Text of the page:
Furthermore, the Luna comes with an infrared transmitter as well as a number of small tools that make use of its various sensors and can help with all sorts of tasks. We could not check the specifications of some of the tools in this review of the Unihertz Luna due to a lack of suitable measurement methods.The heart rate measurement app, which works via the main camera, often failed to accurately measure our pulse, but warm hands helped improve the result. We had to calibrate the compass several times, avoiding magnetic interference, before it showed the north pole mostly correctly.

The spirit level can't necessarily be used accurately in the first place due to the unevenness of the case. The apps Protractor, Plumb and Hanging Image project measuring aids onto the camera image and thus facilitate aligning objects. We were positively surprised by the built-in infrared transmitter. With it and the preinstalled ZazaRemote app, we were able to remotely control our aging Toshiba TV, for example.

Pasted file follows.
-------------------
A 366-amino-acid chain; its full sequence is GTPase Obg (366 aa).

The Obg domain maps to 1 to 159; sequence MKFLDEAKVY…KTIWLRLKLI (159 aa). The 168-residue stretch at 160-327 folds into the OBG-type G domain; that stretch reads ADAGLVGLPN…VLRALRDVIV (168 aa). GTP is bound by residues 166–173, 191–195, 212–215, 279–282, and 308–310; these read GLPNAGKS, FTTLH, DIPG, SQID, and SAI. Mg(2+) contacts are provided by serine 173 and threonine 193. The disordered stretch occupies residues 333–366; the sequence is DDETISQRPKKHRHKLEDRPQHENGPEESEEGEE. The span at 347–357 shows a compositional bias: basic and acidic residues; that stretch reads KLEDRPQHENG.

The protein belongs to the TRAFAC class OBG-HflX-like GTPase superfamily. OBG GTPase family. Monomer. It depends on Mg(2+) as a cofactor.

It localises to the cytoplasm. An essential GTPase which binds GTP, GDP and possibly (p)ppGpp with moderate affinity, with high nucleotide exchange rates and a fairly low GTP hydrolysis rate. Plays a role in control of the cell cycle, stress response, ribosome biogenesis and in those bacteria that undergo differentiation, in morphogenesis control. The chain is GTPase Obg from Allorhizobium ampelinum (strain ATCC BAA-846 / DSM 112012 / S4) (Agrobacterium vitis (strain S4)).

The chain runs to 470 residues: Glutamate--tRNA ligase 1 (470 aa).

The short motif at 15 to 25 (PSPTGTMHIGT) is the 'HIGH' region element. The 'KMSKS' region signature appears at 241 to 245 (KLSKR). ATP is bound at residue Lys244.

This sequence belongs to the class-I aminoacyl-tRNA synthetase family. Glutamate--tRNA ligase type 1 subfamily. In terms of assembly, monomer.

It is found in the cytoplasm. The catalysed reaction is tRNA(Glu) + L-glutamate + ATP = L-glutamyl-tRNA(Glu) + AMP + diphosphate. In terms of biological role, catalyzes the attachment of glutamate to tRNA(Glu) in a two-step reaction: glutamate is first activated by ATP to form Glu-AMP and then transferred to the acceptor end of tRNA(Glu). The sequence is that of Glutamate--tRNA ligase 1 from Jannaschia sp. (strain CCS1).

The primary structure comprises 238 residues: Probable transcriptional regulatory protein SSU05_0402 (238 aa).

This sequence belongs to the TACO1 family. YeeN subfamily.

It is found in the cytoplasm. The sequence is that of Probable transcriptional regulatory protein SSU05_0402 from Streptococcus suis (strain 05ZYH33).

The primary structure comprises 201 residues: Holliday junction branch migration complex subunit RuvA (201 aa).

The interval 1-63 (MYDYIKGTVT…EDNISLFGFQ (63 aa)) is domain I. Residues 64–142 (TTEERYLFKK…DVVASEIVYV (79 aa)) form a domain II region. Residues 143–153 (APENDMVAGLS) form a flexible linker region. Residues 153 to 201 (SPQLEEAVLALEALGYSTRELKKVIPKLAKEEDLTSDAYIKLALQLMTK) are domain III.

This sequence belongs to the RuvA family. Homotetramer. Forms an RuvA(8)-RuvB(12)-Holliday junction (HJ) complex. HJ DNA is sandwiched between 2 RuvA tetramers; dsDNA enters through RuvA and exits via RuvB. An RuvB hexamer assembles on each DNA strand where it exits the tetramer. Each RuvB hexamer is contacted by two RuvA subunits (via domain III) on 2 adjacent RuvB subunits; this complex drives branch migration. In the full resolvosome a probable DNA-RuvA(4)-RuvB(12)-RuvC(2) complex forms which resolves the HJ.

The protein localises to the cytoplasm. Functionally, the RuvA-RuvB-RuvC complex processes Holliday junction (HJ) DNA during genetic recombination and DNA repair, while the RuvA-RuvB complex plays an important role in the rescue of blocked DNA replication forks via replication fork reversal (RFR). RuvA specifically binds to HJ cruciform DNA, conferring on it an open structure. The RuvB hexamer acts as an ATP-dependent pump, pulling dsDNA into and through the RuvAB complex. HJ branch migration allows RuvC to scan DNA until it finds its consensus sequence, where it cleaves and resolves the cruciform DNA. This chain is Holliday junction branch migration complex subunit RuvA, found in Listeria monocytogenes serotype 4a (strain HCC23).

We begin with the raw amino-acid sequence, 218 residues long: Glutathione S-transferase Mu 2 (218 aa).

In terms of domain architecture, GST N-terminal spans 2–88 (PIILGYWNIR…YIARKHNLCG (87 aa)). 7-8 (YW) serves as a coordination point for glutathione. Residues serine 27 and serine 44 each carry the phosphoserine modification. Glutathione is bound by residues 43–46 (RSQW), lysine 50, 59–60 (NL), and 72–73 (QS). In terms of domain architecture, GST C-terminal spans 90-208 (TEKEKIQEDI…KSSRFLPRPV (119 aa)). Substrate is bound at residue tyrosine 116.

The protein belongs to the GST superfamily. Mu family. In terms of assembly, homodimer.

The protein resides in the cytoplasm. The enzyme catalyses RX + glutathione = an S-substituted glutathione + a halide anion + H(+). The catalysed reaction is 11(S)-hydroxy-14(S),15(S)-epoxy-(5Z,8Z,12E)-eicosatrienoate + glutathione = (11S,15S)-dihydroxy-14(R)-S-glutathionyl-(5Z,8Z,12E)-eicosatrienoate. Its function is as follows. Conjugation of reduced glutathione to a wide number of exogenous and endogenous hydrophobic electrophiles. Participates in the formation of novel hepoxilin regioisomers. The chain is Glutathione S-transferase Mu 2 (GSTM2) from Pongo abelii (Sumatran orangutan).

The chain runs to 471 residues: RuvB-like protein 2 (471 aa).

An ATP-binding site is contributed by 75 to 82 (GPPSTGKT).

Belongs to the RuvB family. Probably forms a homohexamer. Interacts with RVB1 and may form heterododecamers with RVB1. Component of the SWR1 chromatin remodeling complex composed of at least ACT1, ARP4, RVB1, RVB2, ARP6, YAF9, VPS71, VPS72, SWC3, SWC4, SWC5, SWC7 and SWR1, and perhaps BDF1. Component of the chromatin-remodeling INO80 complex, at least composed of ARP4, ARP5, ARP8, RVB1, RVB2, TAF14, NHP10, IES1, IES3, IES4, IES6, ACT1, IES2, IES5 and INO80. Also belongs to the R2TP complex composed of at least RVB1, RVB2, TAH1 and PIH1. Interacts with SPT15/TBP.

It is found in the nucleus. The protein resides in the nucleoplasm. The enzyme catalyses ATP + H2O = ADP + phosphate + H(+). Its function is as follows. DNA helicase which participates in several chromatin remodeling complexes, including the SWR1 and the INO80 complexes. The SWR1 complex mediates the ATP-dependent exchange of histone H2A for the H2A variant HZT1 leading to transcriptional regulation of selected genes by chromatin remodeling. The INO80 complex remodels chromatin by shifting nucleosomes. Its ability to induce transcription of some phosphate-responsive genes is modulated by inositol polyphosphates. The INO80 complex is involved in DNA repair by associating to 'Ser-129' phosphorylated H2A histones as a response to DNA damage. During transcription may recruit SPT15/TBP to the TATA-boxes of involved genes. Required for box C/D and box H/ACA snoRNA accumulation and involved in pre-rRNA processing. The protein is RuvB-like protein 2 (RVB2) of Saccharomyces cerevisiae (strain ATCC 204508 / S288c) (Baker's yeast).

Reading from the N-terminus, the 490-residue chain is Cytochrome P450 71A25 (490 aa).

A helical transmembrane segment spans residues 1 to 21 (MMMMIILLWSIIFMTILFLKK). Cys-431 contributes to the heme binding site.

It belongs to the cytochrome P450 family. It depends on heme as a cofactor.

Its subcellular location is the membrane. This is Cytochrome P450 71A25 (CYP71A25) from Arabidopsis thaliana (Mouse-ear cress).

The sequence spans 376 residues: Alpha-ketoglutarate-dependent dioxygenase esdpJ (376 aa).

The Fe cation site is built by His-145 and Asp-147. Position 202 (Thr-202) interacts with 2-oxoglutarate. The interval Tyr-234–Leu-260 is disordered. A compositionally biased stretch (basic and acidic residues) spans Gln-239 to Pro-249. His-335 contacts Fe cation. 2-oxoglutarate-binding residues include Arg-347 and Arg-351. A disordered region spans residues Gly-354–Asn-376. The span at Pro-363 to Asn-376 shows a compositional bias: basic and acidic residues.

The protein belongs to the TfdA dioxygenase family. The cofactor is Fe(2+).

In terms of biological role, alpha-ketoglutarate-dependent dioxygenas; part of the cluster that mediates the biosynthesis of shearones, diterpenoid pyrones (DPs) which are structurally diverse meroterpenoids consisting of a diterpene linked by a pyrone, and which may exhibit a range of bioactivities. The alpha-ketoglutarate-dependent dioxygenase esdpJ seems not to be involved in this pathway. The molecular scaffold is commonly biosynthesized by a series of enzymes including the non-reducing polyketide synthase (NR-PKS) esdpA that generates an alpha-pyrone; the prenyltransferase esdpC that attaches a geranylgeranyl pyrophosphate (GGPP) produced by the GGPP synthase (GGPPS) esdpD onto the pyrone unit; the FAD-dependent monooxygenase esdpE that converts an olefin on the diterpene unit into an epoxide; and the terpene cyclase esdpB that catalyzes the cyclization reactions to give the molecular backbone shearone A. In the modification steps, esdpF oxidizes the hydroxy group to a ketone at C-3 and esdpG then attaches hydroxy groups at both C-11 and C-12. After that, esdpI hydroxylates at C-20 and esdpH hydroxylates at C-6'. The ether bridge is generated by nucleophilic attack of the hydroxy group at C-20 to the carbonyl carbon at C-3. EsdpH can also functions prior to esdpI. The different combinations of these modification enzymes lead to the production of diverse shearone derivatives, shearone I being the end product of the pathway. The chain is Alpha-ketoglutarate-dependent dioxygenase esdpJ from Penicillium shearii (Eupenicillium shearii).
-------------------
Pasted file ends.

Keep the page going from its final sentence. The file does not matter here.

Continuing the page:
The Luna's LCD display has 2340 by 1080 pixels, so it has a pixel density of 378 pixels per inch. Only when looking very closely do we begin to see the fine gradations in the on-screen fonts. However, this high resolution cannot be reduced via the settings, as in other cell phones, in order to save energy, for example. Contrast and colors of the display appear equally strong from all viewing directions. Only the brightness decreases slightly at increasingly oblique viewing angles. We had difficulties recognizing the content well in sunshine even with maximum screen brightness.